Originally published on metropolis.co.jp on October 2012

Le Préau d’un Seul

The producer of Japan’s foremost stage showcase sees a cloud descending on free expression in the country.

“In recent Japanese media… we can see a critical and dangerous increase in one-sided denunciations of risk-taking artists and art,” says program director Chiaki Soma in her notes for F/T12.

To combat what she sees as a “nonchalant oppression,” Soma has cobbled together a hard-hitting lineup of political theater for the fest’s fifth edition.

Born as part of Tokyo Governor Shintaro Ishihara’s Tokyo Culture Creation Project—an attempt to boost the city’s Olympic bid by positioning Tokyo as a “city of global cultural creativity”—F/T, under Soma’s direction, is becoming a rather provocative event. The festival’s liberal political aims might even put it into conflict with Ishihara’s right-wing views.

“It is my hope that F/T12, through all the artists and creativity gathered there,” she writes, “become the first step in redefining new relations between artistic expression and journalism in the future.”

F/T12 unfurls over a month from Ikebukuro’s newly renovated Tokyo Metropolitan Theatre to black-box theaters, plazas and parks around the city. Metropolis offers some highlights, and performances with English subtitles.

Le Préau d’un Seul

[pictured above]
Fear of immigrants real and imagined is a dominant theme of the times—in Japan immigration is restricted despite its promise to ease a demographic time bomb. French director Jean Michel Bruyère’s Le Préau d’un Seul (“The prison of the one”) takes us inside the experience of the “other” by reconstructing a European internment camp where illegals are detained. The installation will take over the whole of the Nishi-Sugamo Arts Factory for the kind of site-specific extravaganza rarely seen in Tokyo. Will visitors be reminded of the dire situation faced by some of Japan’s own detainees…?
Nishi-Sugamo Arts Factory, Oct 27-Nov 4.

DAH-DAH-SKO-DAH-DAH. © Yuichi Kono


Perhaps Japan’s most influential choreographer, Saburo Teshigawara revisits a landmark piece inspired by Tohoku poet Kenji Miyazawa. Premiering in 1991, DAH-DAH-SKO-DAH-DAH looks back to a time of raw sound that came before the birth of music. Simultaneously in charge of the choreography, stage design and lighting for his works, Teshigawara fuses movement, aesthetics and intellect into a seamless whole. His pieces are always audiovisual treats and represent Japanese contemporary dance at its most elegant.
Tokyo Metropolitan Theatre, Nov 23-25.

Kein Licht II

For F/T12, Nobel Laureate author Elfriede Jelinek and director Akira Takayama return to Fukushima, a subject both took up last year—Takayama in his traveling Referendum Project and Jelinek in Kein Licht (“No Light”). Created in March 2012, Kein Licht II is a follow-up in which the Austrian playwright employs the words of tragic Greek heroine Antigone as a symbol of the eternal struggle against power. In Takayama’s hands the text becomes a fictional “Fukushima tour” in which participants experience Jelinek’s words with images of Fukushima superimposed over familiar Tokyo landscapes. The production is in German but features strong visual elements.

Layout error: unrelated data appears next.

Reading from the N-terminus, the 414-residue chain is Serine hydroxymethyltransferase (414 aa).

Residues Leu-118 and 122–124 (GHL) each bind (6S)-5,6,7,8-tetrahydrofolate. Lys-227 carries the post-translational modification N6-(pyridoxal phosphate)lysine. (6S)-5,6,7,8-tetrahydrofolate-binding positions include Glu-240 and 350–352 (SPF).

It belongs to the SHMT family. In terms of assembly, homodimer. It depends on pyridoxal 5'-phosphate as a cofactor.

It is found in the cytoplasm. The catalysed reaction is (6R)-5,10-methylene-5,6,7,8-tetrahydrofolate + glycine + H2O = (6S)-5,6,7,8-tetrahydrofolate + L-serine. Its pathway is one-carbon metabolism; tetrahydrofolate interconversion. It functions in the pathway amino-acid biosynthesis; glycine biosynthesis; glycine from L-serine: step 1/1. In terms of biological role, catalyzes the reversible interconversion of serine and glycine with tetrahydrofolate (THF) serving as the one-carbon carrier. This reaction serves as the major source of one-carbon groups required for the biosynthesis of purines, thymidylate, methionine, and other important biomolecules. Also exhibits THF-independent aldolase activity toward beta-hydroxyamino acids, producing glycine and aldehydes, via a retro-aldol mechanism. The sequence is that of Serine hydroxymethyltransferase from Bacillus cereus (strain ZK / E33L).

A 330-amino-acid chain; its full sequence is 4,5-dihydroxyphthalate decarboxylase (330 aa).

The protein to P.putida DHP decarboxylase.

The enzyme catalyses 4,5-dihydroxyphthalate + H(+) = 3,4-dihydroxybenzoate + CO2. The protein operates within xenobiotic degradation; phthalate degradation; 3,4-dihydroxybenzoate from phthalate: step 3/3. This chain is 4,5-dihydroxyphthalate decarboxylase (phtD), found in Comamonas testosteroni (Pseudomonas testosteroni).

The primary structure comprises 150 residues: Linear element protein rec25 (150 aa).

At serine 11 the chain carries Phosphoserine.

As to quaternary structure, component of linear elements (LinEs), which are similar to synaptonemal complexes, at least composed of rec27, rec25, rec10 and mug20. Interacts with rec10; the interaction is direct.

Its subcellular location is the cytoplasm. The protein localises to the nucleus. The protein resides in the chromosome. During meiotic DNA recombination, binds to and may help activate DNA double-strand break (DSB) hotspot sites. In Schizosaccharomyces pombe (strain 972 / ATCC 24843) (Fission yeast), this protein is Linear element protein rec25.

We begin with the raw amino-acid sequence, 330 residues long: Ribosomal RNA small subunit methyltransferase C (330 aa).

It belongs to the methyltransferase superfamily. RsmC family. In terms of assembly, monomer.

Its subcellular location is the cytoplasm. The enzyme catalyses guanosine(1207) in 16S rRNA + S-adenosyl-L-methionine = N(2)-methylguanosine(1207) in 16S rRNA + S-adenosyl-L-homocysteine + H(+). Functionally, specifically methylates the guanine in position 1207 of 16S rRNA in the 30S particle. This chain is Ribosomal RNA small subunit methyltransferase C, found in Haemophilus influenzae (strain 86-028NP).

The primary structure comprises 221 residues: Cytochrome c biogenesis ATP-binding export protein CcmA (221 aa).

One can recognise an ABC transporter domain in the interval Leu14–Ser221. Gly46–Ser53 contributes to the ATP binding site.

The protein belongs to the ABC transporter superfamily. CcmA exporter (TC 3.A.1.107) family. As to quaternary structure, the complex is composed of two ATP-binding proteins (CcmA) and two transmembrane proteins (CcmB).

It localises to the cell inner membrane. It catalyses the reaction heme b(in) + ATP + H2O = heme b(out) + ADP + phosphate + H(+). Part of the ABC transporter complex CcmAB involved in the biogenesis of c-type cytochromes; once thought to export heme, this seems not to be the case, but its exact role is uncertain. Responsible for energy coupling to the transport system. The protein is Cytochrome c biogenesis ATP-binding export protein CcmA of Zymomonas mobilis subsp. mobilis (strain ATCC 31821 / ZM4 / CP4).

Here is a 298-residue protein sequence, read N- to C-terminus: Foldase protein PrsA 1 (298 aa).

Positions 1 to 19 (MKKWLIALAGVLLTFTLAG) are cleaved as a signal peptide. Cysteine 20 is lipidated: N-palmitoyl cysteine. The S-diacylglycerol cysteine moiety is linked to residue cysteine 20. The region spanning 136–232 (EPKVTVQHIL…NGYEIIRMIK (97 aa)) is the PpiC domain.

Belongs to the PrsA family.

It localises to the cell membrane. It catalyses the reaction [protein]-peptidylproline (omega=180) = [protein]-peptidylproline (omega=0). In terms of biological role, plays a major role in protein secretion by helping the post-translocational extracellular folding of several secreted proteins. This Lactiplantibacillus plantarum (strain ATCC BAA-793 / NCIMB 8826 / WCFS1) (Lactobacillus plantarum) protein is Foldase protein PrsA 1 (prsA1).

Various venues, Nov 10-24.

Castle of Dreams. © Bruno De Tollenaere

Castle of Dreams

F/T presents a revival of a major play by probably the dominant playwright of his generation. 37-year-old Daisuke Miura’s wordless Castle of Dreams depicts a group of eight “inert and animalized” young Japanese who inhabit a filthy “one-room mansion,” spending their days in an endless, silent orgy of sleeping, eating, fighting and having sex. Miura’s award-winning depiction of contemporary Japan returns after six years, during which it was staged in Europe and North America.
Tokyo Metropolitan Theatre, Nov 15-25.

The Absence of Neighbor Jimmy

Emerging 30-year-old director Yudai Kamisato grasps the bull by the horns, taking on Japan’s thorny relations with its neighbors in a new work to receive its world premiere at F/T. Details are still sketchy, but Peru-born Kamisato visited Korea to build a piece that digests the “fear and confusion” of an encounter with an unknown neighboring country. The Absence of Neighbor Jimmy follows on from last year’s Hemispherical Red and Black in looking at issues of immigration in Kamisato’s typically frenetic physical style.
Owlspot Theater, Nov 2-6.

Gay Romeo

Gay Romeo

Part of F/T’s Emerging Artists Program, this documentary dance-theater work is performed in English and should prove engaging for non-Japanese audiences. Singaporean Daniel Kok’s interactive piece enacts dates he goes on with men he meets on the website gayromeo.com—the twist is that Kok will choose his dates from members of the audience. While Japan may not criminalize homosexuality like Singapore, this piece could make for some pretty uncomfortable scenes for the unprepared.
Theater Green Big Tree Theater, Nov 16-18.